Trump's travel decree: What it means and how it works

President Trump’s executive order “Protecting the Nation from Foreign Terrorist Entry into the United States” stirred immediate controversy after it was signed Friday. Here is what you need to know about the executive order:

What does President Trump’s executive order do?

The purpose of the executive order is detecting “individuals with terrorist ties and stopping them from entering the United States” for 90 days if they come from any of seven countries -- Iran, Iraq, Libya, Somalia, Sudan, Syria and Yemen. The order suspends those granted refugee status for 120 days while the Trump administration reviews and reworks immigration screening procedures.

The order also states that refugees who are already in the process of being vetted may be admitted to the United States, but only after undergoing the revised screening processes.

The Seven Countries

Although the order is being characterized as a "Muslim ban," which Trump discussed during his campaign, it is worth noting that President Trump did not cherry-pick these seven countries.

“The seven countries named in the Executive Order are the same countries previously identified by the Obama administration as sources of terror,” Trump said in a statement on Sunday. “To be clear, this is not a Muslim ban, as the media is falsely reporting. This is not about religion -- this is about terror and keeping our country safe,” noting that there are at least 40 countries that are predominantly Muslim that “are not affected” by the order.

“It is deeply irresponsible to characterize this Executive Order as a ‘Muslim ban’ -- it is not,” Chairman of House Homeland Security Committee Michael McCaul, R-Texas, told Fox News. “The order puts a pause on refugee admissions and temporarily halts immigration from seven countries, each of which was already designated by the Obama administration as an area of terror concern.”

The seven countries were originally flagged by the Obama administration for the Visa Waiver Program Improvement and Terrorist Travel Prevention Act of 2015, which restricted access to U.S. Customs and Border Protection’s Visa Waiver Program for citizens of Iran, Iraq, Sudan and Syria. In 2016, the Department of Homeland Security under the Obama administration added three additional countries, which are reflected in President Trump’s executive order: Libya, Somalia and Yemen.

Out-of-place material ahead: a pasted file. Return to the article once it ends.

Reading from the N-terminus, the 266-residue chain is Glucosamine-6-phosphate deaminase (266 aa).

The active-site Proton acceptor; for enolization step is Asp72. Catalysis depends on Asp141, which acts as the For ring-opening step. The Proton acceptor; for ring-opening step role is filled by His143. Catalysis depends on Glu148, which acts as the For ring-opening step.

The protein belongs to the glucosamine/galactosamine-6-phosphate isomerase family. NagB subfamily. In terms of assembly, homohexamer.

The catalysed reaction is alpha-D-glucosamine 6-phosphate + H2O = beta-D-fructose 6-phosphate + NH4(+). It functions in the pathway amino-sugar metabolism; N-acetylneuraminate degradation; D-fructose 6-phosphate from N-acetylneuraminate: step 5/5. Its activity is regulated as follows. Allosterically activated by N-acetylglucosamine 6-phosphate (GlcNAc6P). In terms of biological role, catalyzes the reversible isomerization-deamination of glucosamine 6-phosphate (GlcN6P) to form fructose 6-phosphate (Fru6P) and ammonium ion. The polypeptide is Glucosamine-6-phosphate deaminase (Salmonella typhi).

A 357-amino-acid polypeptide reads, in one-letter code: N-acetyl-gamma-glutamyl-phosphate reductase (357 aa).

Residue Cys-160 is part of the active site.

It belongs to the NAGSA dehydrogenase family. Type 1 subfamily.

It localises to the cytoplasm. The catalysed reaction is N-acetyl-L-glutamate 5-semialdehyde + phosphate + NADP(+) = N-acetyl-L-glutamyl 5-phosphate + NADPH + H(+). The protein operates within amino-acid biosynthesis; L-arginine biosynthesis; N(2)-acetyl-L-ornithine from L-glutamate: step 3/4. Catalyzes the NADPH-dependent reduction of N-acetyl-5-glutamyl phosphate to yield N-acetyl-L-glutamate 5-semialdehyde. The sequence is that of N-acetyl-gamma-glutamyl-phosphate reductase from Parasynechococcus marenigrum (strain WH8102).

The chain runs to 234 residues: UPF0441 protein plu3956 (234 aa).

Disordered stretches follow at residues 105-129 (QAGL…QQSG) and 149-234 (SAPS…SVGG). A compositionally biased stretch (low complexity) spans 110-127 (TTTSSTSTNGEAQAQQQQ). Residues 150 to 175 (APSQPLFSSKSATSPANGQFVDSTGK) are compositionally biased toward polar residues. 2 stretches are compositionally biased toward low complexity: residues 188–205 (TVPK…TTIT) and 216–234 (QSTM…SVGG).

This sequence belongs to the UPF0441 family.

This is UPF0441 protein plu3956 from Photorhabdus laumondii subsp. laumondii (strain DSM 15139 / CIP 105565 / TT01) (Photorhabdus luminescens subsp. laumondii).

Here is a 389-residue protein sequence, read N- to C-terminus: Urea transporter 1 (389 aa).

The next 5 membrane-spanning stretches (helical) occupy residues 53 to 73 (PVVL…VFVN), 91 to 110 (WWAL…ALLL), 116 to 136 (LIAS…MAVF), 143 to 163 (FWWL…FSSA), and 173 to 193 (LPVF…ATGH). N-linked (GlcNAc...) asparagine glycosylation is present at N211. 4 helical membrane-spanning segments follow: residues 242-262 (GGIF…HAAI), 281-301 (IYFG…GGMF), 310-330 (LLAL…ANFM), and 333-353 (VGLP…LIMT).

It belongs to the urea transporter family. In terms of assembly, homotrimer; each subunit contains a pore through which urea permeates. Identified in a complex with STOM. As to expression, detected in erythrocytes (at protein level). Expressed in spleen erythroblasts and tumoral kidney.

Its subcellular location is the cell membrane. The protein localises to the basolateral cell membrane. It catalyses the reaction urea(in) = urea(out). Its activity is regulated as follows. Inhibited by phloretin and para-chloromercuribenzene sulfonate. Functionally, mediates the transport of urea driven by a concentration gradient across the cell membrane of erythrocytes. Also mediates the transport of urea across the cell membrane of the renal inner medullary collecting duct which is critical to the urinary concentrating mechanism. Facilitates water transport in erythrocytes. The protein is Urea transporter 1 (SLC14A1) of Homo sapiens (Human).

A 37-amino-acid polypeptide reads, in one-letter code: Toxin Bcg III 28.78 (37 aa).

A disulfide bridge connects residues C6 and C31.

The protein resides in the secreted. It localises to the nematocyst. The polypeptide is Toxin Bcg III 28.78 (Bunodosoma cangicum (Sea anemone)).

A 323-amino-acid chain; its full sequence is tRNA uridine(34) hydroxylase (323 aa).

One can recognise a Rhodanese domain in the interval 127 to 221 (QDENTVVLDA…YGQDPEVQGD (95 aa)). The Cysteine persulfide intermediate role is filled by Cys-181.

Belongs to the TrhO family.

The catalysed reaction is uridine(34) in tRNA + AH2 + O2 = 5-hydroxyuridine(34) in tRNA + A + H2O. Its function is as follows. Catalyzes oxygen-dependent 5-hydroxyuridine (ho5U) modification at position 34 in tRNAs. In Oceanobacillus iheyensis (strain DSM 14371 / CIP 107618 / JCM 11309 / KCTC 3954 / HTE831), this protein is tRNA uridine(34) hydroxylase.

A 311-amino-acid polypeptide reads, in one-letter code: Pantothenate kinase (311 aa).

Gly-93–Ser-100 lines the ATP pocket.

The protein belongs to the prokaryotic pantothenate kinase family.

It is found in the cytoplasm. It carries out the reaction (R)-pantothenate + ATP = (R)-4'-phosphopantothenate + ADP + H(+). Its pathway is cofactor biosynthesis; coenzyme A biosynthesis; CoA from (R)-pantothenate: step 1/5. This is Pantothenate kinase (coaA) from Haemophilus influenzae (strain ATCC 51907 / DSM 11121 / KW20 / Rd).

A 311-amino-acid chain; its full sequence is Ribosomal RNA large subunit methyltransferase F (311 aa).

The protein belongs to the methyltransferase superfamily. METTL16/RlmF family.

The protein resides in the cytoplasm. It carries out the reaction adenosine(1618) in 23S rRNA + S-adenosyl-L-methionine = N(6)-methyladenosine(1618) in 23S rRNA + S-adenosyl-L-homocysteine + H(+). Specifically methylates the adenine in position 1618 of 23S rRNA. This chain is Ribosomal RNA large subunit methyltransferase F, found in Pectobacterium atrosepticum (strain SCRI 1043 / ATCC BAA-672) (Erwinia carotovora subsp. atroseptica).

The executive order asks for streamlined communications and information from departments of State and Homeland Security, along with the intelligence community, about the listed countries to ensure those who seek entry into the U.S. are not a “security or public safety threat.” The countries have 60 days to start giving the information to the United States and, if they don’t, those seeking entry will be prohibited from entering the United States.

Green Card and Visa holders affected?

On Saturday, the Department of Homeland Security said that President Trump’s order did apply to green card holders traveling to the United States from those seven countries. The White House confirmed this position Saturday night, and said that green card holders would be evaluated on a “case-by-case” basis.

The American Civil Liberties Union and federal courts in Brooklyn, Boston and Virginia blocked the government from enforcing the executive order against visa and green-card holders.

The next day, on NBC’s "Meet the Press," White House Chief of Staff Reince Priebus changed the stance.

“As far as green card holders, moving forward, it doesn’t affect them,” Priebus said. “If you’re an American citizen traveling back and forth to Libya, you are likely to be subjected to further questioning when you come into an airport.”  He also noted that customs and border patrol agents have “discretionary authority” when they suspect someone is “up to no good” when they travel back and forth to countries listed in the order.

What is the global reaction?

The Iranian foreign ministry and the Iraqi parliament have approved “reciprocity measures” -- meaning U.S. citizens cannot enter the countries until the ban is lifted.

The United Nations High Commissioner for Human Rights, Zeid bin Ra’ad Zeid al-Hussein, took to Twitter on Monday morning saying that “discrimination on nationality alone is forbidden under human rights law,” and calling President Trump’s action “mean-spirited.”

German Chancellor Angela Merkel, Britain’s Prime Minister Theresa May and French Foreign Minister Jean-Marc Ayrault, among others, expressed their disagreement and concern.

But President Trump received support from Czech President Milos Zeman. A spokesperson for Zeman said “U.S. President Trump protects his country. He’s concerned with the safety of his citizens. Exactly what EU elites do not do.”

What happens next?

Senate Democrats are expected to roll out legislation Monday evening in an effort to repeal Trump's order.

Sen. Dianne Feinstein, D-Calif., will introduce two bills. The first would rescind the executive order, and the second would amend the Immigration and Nationality Act to ensure additional congressional oversight of the president’s authority to bar classes of people from entering the United States, according to Feinstein’s office.

“Painting more than 200 million people with the same broad brush is contrary to the principles on which this nation was founded and will not make us any safer,” Feinstein said in a statement.